on ESRB to Explain Why the New Videogame Received a Softer
Rating in U.S.
LOS ANGELES (October 31, 2007) – The Parents
Television Council™ called on the Entertainment Software Rating
Board (ESRB) to explain to parents why the new explicitly
violent videogame, “Manhunt 2,” was given a softer Mature (M)
rating and not the original Adults Only (AO) rating.
In Manhunt 2, players take on the role of an
insane asylum escapee where murder and graphically disturbing
methods of torture are commonplace. Manhunt 2 was originally
rated AO by the ESRB. After the publisher of the game, Rockstar
Games, re-submitted a new version, the ESRB then gave the game
an M rating. However, there was no public explanation from the
ESRB about the changes, and the
New York Times
suggests that the game “seems to retain at least 99 percent of
the original content.”
“Manhunt 2 encourages players to act out some of
the most horrific violence ever imagined in a video game. Yet
the game is now rated at a level where many children will easily
gain access and where some parents may be fooled to believe that it
is suitable for children. When graphic torture and the brutal
execution of innocent characters can be acted out by shooting,
stabbing, bludgeoning, strangling and electrocution, how could
such a product be deemed appropriate for children? But by
removing the Adult-Only label, the video game industry is saying
that this material is appropriate for people other than adults,
i.e. children. Such a statement by the industry is wholly
irresponsible, and their sole motivation for doing so is to line
their own wallets,” said PTC President Tim Winter.
“Only a handful of video games in history have
ever received an AO rating. And yet the ESRB originally rated
Manhunt 2 with this rating, knowing that some major U.S.
retailers might not carry the game. But the ESRB’s fleeting
moment of lucid thinking quickly came to an end and the AO
rating was reduced to M. We believe that the ESRB has an
affirmative duty to inform consumers what changes were made to
enable this game’s softer rating. Parents deserve transparency;
they deserve to know what the changes were, if any.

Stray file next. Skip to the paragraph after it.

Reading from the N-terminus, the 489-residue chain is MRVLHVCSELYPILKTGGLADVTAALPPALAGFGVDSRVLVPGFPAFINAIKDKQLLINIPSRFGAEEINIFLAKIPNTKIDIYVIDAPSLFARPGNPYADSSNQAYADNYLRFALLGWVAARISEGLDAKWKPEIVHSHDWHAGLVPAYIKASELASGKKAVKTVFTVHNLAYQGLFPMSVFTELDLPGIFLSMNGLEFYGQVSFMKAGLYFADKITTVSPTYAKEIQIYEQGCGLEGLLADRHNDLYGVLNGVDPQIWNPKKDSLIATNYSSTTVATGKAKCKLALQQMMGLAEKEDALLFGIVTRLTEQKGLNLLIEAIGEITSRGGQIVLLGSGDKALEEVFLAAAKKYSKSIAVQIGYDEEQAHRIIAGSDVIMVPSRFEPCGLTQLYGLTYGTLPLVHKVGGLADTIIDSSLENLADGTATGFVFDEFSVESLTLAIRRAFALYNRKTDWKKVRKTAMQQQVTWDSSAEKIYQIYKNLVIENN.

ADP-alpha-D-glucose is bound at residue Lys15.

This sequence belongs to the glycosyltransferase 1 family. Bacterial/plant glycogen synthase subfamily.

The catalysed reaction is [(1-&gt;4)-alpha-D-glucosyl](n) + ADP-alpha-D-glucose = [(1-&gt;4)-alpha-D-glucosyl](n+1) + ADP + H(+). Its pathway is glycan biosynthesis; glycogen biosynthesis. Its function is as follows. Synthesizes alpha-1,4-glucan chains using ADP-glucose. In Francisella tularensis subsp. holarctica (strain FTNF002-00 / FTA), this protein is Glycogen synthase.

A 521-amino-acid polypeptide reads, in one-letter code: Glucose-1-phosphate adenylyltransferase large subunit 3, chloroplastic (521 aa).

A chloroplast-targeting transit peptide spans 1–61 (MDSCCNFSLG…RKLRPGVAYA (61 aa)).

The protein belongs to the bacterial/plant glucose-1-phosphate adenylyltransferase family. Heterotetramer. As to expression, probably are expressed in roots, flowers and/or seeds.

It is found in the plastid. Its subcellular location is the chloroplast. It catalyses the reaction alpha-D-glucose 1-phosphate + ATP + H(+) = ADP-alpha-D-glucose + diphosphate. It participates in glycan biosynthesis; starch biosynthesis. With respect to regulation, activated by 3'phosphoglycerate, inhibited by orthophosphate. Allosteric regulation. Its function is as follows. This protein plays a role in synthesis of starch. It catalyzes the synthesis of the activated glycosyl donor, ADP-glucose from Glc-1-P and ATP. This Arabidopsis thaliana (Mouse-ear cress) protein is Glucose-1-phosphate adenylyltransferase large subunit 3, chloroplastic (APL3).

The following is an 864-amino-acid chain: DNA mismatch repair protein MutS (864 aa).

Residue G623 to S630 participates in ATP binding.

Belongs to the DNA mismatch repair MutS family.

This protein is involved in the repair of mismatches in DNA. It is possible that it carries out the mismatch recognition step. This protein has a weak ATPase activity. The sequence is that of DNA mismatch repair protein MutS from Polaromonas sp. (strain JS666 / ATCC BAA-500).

“From the PTC’s own secret shopper campaigns, we
have found that many retail stores do not check for ID and allow
children under the age limit to purchase adult video games. In
fact, a majority of under-age children are routinely able to
purchase video games in direct defiance of the industry’s own
guidelines. The PTC will continue to push for enforcement of
the ESRB ratings guides backed by financial penalties for those
who do not adhere to age-based restrictions.
“Social scientists have said for more than 50
years that exposure to violent media products leads to
aggressive behavior in children. The U.S. military agrees, and
uses simulators that are similar to first-person shooter video
games to desensitize soldiers to violence and mentally prepare
them to kill if necessary.
“We warn parents about the explicit nature of
Manhunt 2. When graphic sex, extreme violence, and the
glamorization and codification of disrespect for the most basic
of norms that make up human decency are involved in a product
that children can use and learn from, parents need to be a part
of the decision making process.
“The ESRB needs to explain to parents why this
game was given a lower rating. If there was a real
justification, then the ESRB needs to be forthright. So far it
seems that the ESRB is playing into the hands of Rockstar Games,
which clearly does not have children’s best interests at heart,”
Hackers reinstate violence in censored
Manhunt 2 - Games Industry